Twenty five-year-old Rebecca Peters is the voice of Ruby the rabbit in the classic Canadian kids' television show Max and Ruby. She is teaching a musical theatre class in Whistler this autumn. Pique thought we'd check in with her about her job and life.
Pique: How did you get started in theatre?
Rebecca Peters: Since I was born I've been putting on shows. I went to a private arts elementary school and I got an agent. Bless my parents, they'd drive me hours to all these auditions. Some kids do hockey — I auditioned. In Grade 6 I got a role doing the voice of Diana Barry in an animated movie of Anne of Green Gables. I played Michael Cera's girlfriend in an episode of I was a Sixth Grade Alien. Since then I've always done something. This spring I went to Halifax to do a stage production of Legally Blond.
Pique: How did you become the voice of Ruby?
RP: I actually auditioned for Ruby in Grade 6, but it went to someone else at first. Then I auditioned again in Grade 12 and got the role. So I was doing it all through musical theatre college, during seasons three, four and five. We wrapped the series last summer, but that's happened before. I've heard rumours it might come back.
Pique: Why did you leave Toronto last autumn for Whistler?
RP:I'd always wanted to do a ski season somewhere. I love Whistler. I'm a pretty big city girl, but I came out here for a break from the entertainment industry and to see what else I'm interested in, without the pressure of agents and auditions. I don't plan on leaving anytime soon.
What are you doing now?
RP: I'm working with Little Bear Productions, teaching the youngest kids (five- to seven-year-olds) a musical theatre style class. I plunk out stuff on the piano and we make funny voices, do stretching and some improv. Right now I'm just helping out, but I have a class starting September 4. It's wonderful to have something like this in Whistler, a place that's so sports driven. It's nice to have an arts community that's not just people playing music in bars. I'm also a server at Earls. We get a lot of families, and kids will be watching Max and Ruby on their iPads. If there's a kid at my table, I'll say who I am because they find it really cool.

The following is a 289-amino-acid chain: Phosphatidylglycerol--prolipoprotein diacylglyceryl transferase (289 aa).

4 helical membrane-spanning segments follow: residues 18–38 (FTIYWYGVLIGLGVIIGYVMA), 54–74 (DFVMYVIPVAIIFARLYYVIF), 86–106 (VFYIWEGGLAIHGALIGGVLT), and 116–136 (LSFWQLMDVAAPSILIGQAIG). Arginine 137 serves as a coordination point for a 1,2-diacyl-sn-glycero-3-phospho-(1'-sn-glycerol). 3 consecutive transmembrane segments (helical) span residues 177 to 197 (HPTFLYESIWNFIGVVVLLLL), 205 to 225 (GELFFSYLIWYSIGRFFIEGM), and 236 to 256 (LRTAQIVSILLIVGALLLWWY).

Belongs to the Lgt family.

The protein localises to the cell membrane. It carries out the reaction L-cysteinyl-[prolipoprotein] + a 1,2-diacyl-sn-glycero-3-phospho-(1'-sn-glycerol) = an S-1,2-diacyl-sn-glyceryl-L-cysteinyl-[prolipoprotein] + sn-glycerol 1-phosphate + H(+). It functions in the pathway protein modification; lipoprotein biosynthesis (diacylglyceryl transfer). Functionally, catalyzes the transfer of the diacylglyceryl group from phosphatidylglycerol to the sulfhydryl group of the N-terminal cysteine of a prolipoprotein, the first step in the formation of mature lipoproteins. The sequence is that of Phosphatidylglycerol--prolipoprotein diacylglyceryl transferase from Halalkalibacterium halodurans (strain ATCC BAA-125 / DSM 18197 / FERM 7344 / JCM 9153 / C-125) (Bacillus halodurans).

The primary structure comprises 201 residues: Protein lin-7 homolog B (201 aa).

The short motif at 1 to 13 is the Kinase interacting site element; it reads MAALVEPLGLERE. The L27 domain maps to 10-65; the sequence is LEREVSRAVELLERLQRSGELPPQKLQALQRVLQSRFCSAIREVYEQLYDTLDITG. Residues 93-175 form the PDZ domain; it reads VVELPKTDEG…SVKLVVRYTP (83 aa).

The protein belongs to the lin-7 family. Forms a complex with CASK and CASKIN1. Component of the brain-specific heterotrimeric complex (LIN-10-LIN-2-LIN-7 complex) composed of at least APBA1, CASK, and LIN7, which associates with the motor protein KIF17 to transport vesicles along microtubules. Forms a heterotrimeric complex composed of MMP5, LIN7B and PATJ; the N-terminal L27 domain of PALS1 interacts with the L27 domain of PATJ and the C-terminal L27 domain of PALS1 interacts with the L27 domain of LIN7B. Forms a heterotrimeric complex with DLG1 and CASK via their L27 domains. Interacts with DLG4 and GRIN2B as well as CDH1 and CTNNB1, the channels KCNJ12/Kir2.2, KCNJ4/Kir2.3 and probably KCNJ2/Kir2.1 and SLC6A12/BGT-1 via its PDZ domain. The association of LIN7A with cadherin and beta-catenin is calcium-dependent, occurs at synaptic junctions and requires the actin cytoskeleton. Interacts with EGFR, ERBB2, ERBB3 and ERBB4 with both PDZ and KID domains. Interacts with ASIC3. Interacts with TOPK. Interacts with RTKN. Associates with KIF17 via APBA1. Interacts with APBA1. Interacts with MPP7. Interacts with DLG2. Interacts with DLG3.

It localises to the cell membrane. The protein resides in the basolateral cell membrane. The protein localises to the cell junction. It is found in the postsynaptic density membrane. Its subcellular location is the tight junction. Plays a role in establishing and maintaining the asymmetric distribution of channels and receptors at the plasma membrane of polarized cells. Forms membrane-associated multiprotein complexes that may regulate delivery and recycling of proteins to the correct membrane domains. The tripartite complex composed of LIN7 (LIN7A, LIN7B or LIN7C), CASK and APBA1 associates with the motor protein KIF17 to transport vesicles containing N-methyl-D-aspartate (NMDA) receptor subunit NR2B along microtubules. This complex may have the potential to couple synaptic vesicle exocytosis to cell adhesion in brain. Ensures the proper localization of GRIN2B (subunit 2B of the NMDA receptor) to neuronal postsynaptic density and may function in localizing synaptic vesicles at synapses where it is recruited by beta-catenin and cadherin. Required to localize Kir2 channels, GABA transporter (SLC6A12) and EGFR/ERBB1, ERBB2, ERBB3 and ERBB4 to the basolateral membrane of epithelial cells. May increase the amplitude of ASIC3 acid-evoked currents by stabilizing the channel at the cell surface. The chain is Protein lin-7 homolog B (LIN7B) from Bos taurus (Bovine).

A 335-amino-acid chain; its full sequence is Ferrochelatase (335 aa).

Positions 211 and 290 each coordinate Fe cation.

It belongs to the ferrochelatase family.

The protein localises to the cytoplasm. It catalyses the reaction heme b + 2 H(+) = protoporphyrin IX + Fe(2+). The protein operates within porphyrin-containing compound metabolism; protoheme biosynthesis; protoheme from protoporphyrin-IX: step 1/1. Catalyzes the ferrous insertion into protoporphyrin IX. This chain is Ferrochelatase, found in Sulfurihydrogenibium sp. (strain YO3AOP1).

Pique: What's it like being Ruby?
RP: The show is two bunny siblings. To put it nicely, Ruby is a leader. A lot of people say she's bossy and rude, but she's just an older sister. My younger sister would probably say she's like me. Ruby has my voice but a bit younger. She speaks with wide eyes. Voiceover stuff is very physical. I stand with my knees bent and use my hands.
Pique: Do you like voiceover work?
RP: It's so much fun I don't get how you get paid for it. Theatre is work, and you sweat and get exhausted. Film and TV is a lot of the same thing over and over, and very frustrating. But for voiceover, you get to play and use your imagination. It's a blast. And it's a good chunk of change.
Pique: What will you do next?
RP: In the autumn I start a youth care course through UVic online. I used to volunteer at Toronto's SickKids hospital, so maybe I'll move towards expressive art therapy, combining all my loves. I don't think performing will ever be not a part of my life, but I don't know in what way.
Pique: What happens if they start up Max and Ruby for another season? Would you move back to Toronto?
RP: Who wants to go back to Ontario after living here? Not I. But I don't want anyone else playing Ruby. I'd have to pay for my own flights — I don't think they'd fly me, because other people sound like me. I'm pretty disposable. Max has changed a lot over the years, as the kids' voices change as they grow up.
Pique: Any advice for others who want to go into theatre?
RP: Someone said to me once: 'If there's anything else that you want to do, then do it — this isn't for you.' I think that's true. It's tough. There's a lot of rejection and room for self-doubt. You always think: 'I hate this, why do I do this to myself?' It's too hard if you don't want it with every bone in your body.
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